Some Art's Painful by Design

Artist Pyotr Pavlensky sits on the pavestones of Red Square during a protest action in front of the Kremlin wall in central Moscow, November 10, 2013. REUTERS/Maxim Zmeyev

It's almost unfathomable: A naked man - pale and wiry, his head shaved - sits silently with his scrotum nailed to the cobblestones in Moscow's Red Square. With his legs spread, knees cocked and arms stretched behind him, he hangs his head and stares between his legs as if giving birth to his pain. And his protest. Russian conceptual artist Pyotr Pavlensky's act, Fixation, which he performed last week in front of Lenin's tomb, protested Russia's decline into what he calls a police state.

"The performance can be seen as a metaphor for the apathy, political indifference, and fatalism of contemporary Russian society," Pavlensky, 29, said in a statement. "As the government turns the country into one big prison, stealing from the people and using the money to grow and enrich the apparatus and other repressive structures, society is allowing this, and [is] forgetting its numerical advantage, [and] is bringing the triumph of the police state closer by its inaction."

Pavlensky is no stranger to self-harm art. In July 2012, he sewed his mouth shut to protest the arrest of Russian punk band Pussy Riot. He called the performance Stitch. Last May, in his next performance, Carcass, he wrapped his naked body in barbed wire and lay in the fetal position outside of the legislative assembly of St. Petersburg. In Fixation, which Pavlensky timed to coincide with Russian Police Day, it took him only one minute to disrobe and get into position. Police swarmed immediately. Half an hour later, an emergency crew used a claw hammer to dislodge the large nail from the stones, then took the artist to the hospital, where he received basic medical care. He was arrested and released the following day, and now faces charges of hooliganism and could face up to five years in prison.

Pavlensky isn't the first artist to hammer a nail through his scrotum. His act has roots in a tradition of corporeal performance art handed down by a pioneering group of artists who transformed their bodies into canvases and materials - they literally beat, sewed, nailed, stapled, and shot themselves for art - pushing the boundaries of, well, pretty much everything.

In 1989, performance artist Bob Flanagan pushed his penis into his scrotum, sewed up his scrotum with a needle and thread and then nailed some of the remaining skin to a wood block - all the while standing naked before an audience, cracking jokes as the song "If I Had a Hammer" played in the background. The performance, called Nailed, wasn't a political protest. Flanagan's art was all about masochistic pleasure and healing, and grew out of his desire to make sense of his lifelong struggle with cystic fibrosis, a painful, incurable illness that he lived with until his death in 1996, at the age of 43. For Flanagan, making the audience squirm was secondary. His horrific acts - including adorning his scrotum with needles and putting his penis into a tight harness - explored the pleasure of pain, challenged conventional sexuality and pushed the limits of love, life, and the body. (The documentary Sick: The Life & Death of Bob Flanagan, Supermasochist, which film critic Roger Ebert called "one of the most agonizing films I have ever seen," tells the story of his life.)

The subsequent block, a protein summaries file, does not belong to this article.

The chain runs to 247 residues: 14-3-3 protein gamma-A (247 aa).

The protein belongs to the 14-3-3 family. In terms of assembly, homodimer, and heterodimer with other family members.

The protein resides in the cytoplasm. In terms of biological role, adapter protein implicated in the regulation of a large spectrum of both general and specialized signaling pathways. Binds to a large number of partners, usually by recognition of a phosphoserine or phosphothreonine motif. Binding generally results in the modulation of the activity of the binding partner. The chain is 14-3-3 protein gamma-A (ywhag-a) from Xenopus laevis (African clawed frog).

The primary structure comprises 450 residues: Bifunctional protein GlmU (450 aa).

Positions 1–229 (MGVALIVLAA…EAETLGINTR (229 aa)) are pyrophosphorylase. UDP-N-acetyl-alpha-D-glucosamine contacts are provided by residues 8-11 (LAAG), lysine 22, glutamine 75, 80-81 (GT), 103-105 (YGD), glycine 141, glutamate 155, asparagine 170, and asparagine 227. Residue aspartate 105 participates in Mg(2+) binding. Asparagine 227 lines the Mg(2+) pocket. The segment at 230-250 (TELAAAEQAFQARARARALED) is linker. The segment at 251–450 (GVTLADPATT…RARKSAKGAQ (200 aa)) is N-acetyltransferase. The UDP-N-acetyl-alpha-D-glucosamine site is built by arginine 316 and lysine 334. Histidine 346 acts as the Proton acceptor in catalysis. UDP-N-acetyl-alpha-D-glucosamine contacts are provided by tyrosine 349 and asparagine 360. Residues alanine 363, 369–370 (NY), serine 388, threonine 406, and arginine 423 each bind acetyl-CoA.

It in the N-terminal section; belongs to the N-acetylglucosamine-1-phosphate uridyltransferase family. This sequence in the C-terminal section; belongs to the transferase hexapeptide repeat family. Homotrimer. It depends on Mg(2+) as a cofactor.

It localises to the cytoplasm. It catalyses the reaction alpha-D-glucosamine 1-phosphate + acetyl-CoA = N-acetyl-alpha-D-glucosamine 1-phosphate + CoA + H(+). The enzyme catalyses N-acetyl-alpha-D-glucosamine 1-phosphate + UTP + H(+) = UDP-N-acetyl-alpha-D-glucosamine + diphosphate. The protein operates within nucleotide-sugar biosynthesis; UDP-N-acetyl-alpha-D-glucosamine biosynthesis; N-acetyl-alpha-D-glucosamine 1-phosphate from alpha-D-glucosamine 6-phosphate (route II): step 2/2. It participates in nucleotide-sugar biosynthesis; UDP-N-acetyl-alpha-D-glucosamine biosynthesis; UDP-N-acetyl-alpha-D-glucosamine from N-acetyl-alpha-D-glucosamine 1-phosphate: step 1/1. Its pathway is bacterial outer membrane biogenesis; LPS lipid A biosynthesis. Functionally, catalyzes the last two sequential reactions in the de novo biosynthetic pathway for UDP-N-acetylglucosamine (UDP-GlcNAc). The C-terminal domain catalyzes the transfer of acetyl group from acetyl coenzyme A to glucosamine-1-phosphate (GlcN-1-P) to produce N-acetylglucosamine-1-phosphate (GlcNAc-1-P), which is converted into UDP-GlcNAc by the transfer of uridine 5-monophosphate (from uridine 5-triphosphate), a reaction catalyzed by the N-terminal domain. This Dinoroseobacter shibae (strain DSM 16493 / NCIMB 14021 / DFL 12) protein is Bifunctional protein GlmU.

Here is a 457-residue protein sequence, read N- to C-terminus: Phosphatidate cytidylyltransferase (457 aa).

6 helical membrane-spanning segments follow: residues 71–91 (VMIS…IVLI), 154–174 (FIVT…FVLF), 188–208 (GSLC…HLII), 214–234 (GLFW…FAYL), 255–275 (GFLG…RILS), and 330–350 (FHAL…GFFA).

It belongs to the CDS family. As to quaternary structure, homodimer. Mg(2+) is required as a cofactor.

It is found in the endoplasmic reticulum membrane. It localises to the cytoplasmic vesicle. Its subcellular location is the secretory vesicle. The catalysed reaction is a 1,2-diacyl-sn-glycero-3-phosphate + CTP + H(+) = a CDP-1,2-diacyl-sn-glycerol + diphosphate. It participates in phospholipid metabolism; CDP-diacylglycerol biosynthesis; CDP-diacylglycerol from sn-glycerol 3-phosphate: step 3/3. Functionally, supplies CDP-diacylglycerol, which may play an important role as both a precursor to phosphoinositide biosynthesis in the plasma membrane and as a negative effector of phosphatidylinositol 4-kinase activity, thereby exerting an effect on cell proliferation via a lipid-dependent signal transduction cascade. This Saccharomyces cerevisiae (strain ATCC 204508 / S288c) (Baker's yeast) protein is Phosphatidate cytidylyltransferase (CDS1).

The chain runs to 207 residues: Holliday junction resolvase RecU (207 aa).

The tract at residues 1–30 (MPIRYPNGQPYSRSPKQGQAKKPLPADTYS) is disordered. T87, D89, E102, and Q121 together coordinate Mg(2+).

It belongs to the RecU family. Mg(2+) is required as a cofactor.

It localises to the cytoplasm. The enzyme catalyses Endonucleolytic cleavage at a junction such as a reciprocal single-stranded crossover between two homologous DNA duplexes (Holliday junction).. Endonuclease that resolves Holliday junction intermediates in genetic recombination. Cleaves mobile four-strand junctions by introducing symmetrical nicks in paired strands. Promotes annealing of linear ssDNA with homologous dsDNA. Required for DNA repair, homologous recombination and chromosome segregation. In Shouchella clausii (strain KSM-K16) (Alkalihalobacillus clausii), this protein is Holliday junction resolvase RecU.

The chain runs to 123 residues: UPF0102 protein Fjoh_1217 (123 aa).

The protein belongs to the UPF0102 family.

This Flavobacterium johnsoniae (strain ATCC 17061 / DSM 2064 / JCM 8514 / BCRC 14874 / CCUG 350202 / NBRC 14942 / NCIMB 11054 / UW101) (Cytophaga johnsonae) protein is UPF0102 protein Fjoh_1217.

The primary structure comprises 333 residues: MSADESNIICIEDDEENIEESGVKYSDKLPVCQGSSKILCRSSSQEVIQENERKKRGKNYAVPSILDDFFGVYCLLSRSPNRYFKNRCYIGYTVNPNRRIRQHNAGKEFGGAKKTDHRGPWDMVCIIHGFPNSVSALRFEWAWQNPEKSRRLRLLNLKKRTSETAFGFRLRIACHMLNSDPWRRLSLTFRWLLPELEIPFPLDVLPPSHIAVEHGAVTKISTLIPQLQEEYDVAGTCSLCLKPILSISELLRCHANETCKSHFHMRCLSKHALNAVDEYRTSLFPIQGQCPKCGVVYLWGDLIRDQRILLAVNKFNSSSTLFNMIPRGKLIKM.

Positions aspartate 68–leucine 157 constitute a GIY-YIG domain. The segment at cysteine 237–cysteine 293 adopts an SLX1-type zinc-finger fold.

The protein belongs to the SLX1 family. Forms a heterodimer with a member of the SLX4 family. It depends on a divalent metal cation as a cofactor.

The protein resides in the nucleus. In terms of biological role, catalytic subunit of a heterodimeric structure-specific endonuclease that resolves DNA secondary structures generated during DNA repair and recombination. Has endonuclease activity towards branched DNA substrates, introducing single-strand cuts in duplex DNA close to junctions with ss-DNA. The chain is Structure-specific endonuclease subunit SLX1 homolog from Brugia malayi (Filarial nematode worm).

"The idea that pain takes you to another place - a lot of [performance] artists talk about that. It changes you. It's a spiritual thing. It changes your consciousness," says Cynthia Carr, who has written extensively on avant-garde and performance art. "Some spectators find these things really cathartic and others find them really disturbing. For some, it's very moving."

"Although his choice of flesh mutilation has antecedents in performance art history," says Meiling Cheng, associate professor of dramatic arts and English at the USC School of Dramatic Arts and an expert on performance art, "the fact that he chose to do it publicly, on Red Square, expressed his politics, articulating his purpose of bringing Russia's current political state to the attention of the international media."

Indeed, Pavlensky's performance was made for the 21st century, an act so unimaginable that it was bound to be shared online - so shocking that we were all meant to read about it. And watch it. And then share it some more.

Artist Pyotr Pavlensky lies on the ground, wrapped in barbed wire roll, during a protest action in St. Petersburg May 3, 2013. Nude Pavlensky took part in a protest art action in front the Legislative Assembly of Saint Petersburg headquarters aiming to express his view that the legislative system of the city is oppressive, according to local media. REUTERS/Artur Bainozarov Artur Bainozarov/Reuters